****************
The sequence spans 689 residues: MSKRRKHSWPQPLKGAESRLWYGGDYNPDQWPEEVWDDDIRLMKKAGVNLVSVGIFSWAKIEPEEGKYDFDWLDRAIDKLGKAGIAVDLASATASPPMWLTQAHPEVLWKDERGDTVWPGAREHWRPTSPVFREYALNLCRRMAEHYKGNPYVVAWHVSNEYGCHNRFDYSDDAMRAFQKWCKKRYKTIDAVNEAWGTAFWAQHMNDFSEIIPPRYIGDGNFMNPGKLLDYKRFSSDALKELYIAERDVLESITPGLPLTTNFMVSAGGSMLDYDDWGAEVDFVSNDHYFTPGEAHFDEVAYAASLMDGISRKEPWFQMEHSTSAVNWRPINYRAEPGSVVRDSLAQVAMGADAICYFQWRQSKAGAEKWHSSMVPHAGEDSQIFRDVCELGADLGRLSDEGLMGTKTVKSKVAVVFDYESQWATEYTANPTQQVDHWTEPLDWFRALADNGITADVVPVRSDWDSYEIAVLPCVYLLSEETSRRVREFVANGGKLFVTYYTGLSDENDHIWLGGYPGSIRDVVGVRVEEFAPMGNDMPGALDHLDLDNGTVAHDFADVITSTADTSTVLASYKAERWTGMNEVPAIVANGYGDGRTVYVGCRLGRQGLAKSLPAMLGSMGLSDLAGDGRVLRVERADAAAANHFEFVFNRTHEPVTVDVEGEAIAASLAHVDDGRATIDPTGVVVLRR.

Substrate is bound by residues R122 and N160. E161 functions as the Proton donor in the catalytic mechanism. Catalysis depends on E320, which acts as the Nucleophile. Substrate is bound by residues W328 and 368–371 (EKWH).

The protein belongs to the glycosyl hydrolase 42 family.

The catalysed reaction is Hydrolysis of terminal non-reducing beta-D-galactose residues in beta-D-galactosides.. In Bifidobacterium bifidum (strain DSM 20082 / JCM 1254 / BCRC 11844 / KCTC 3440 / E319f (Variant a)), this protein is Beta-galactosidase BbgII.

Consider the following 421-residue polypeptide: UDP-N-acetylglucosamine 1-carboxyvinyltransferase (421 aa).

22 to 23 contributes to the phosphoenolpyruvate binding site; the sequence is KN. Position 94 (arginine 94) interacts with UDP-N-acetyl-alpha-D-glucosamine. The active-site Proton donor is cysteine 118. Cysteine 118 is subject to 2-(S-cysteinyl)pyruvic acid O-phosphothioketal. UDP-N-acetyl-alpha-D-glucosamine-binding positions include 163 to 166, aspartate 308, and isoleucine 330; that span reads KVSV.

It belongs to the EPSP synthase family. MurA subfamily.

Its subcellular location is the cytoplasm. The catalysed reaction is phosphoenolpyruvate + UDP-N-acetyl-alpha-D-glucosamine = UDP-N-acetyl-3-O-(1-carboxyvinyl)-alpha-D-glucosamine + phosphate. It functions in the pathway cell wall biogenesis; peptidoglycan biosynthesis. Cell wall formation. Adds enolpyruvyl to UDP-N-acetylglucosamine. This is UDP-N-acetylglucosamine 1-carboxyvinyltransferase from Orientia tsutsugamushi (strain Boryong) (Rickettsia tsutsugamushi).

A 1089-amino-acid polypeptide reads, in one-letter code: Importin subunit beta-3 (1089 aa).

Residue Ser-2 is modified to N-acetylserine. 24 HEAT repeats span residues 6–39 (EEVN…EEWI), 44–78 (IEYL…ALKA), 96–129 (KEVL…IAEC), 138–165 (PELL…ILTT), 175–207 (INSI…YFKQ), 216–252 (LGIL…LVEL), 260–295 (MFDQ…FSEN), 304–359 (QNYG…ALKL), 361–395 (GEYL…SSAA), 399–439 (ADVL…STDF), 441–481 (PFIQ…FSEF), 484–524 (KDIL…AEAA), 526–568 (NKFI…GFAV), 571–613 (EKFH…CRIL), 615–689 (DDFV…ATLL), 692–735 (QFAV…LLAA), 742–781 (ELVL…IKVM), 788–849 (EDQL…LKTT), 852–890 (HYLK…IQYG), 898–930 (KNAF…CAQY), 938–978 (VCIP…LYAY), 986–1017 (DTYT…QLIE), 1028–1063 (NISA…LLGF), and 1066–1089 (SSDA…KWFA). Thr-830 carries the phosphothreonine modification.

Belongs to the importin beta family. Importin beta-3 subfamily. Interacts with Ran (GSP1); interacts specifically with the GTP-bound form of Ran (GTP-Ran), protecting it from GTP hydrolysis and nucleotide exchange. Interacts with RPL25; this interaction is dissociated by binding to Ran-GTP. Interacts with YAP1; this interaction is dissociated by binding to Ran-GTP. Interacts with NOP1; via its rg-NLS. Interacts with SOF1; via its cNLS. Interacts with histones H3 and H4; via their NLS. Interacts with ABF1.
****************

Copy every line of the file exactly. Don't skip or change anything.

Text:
The sequence spans 689 residues: MSKRRKHSWPQPLKGAESRLWYGGDYNPDQWPEEVWDDDIRLMKKAGVNLVSVGIFSWAKIEPEEGKYDFDWLDRAIDKLGKAGIAVDLASATASPPMWLTQAHPEVLWKDERGDTVWPGAREHWRPTSPVFREYALNLCRRMAEHYKGNPYVVAWHVSNEYGCHNRFDYSDDAMRAFQKWCKKRYKTIDAVNEAWGTAFWAQHMNDFSEIIPPRYIGDGNFMNPGKLLDYKRFSSDALKELYIAERDVLESITPGLPLTTNFMVSAGGSMLDYDDWGAEVDFVSNDHYFTPGEAHFDEVAYAASLMDGISRKEPWFQMEHSTSAVNWRPINYRAEPGSVVRDSLAQVAMGADAICYFQWRQSKAGAEKWHSSMVPHAGEDSQIFRDVCELGADLGRLSDEGLMGTKTVKSKVAVVFDYESQWATEYTANPTQQVDHWTEPLDWFRALADNGITADVVPVRSDWDSYEIAVLPCVYLLSEETSRRVREFVANGGKLFVTYYTGLSDENDHIWLGGYPGSIRDVVGVRVEEFAPMGNDMPGALDHLDLDNGTVAHDFADVITSTADTSTVLASYKAERWTGMNEVPAIVANGYGDGRTVYVGCRLGRQGLAKSLPAMLGSMGLSDLAGDGRVLRVERADAAAANHFEFVFNRTHEPVTVDVEGEAIAASLAHVDDGRATIDPTGVVVLRR.

Substrate is bound by residues R122 and N160. E161 functions as the Proton donor in the catalytic mechanism. Catalysis depends on E320, which acts as the Nucleophile. Substrate is bound by residues W328 and 368–371 (EKWH).

The protein belongs to the glycosyl hydrolase 42 family.

The catalysed reaction is Hydrolysis of terminal non-reducing beta-D-galactose residues in beta-D-galactosides.. In Bifidobacterium bifidum (strain DSM 20082 / JCM 1254 / BCRC 11844 / KCTC 3440 / E319f (Variant a)), this protein is Beta-galactosidase BbgII.

Consider the following 421-residue polypeptide: UDP-N-acetylglucosamine 1-carboxyvinyltransferase (421 aa).

22 to 23 contributes to the phosphoenolpyruvate binding site; the sequence is KN. Position 94 (arginine 94) interacts with UDP-N-acetyl-alpha-D-glucosamine. The active-site Proton donor is cysteine 118. Cysteine 118 is subject to 2-(S-cysteinyl)pyruvic acid O-phosphothioketal. UDP-N-acetyl-alpha-D-glucosamine-binding positions include 163 to 166, aspartate 308, and isoleucine 330; that span reads KVSV.

It belongs to the EPSP synthase family. MurA subfamily.

Its subcellular location is the cytoplasm. The catalysed reaction is phosphoenolpyruvate + UDP-N-acetyl-alpha-D-glucosamine = UDP-N-acetyl-3-O-(1-carboxyvinyl)-alpha-D-glucosamine + phosphate. It functions in the pathway cell wall biogenesis; peptidoglycan biosynthesis. Cell wall formation. Adds enolpyruvyl to UDP-N-acetylglucosamine. This is UDP-N-acetylglucosamine 1-carboxyvinyltransferase from Orientia tsutsugamushi (strain Boryong) (Rickettsia tsutsugamushi).

A 1089-amino-acid polypeptide reads, in one-letter code: Importin subunit beta-3 (1089 aa).

Residue Ser-2 is modified to N-acetylserine. 24 HEAT repeats span residues 6–39 (EEVN…EEWI), 44–78 (IEYL…ALKA), 96–129 (KEVL…IAEC), 138–165 (PELL…ILTT), 175–207 (INSI…YFKQ), 216–252 (LGIL…LVEL), 260–295 (MFDQ…FSEN), 304–359 (QNYG…ALKL), 361–395 (GEYL…SSAA), 399–439 (ADVL…STDF), 441–481 (PFIQ…FSEF), 484–524 (KDIL…AEAA), 526–568 (NKFI…GFAV), 571–613 (EKFH…CRIL), 615–689 (DDFV…ATLL), 692–735 (QFAV…LLAA), 742–781 (ELVL…IKVM), 788–849 (EDQL…LKTT), 852–890 (HYLK…IQYG), 898–930 (KNAF…CAQY), 938–978 (VCIP…LYAY), 986–1017 (DTYT…QLIE), 1028–1063 (NISA…LLGF), and 1066–1089 (SSDA…KWFA). Thr-830 carries the phosphothreonine modification.

Belongs to the importin beta family. Importin beta-3 subfamily. Interacts with Ran (GSP1); interacts specifically with the GTP-bound form of Ran (GTP-Ran), protecting it from GTP hydrolysis and nucleotide exchange. Interacts with RPL25; this interaction is dissociated by binding to Ran-GTP. Interacts with YAP1; this interaction is dissociated by binding to Ran-GTP. Interacts with NOP1; via its rg-NLS. Interacts with SOF1; via its cNLS. Interacts with histones H3 and H4; via their NLS. Interacts with ABF1.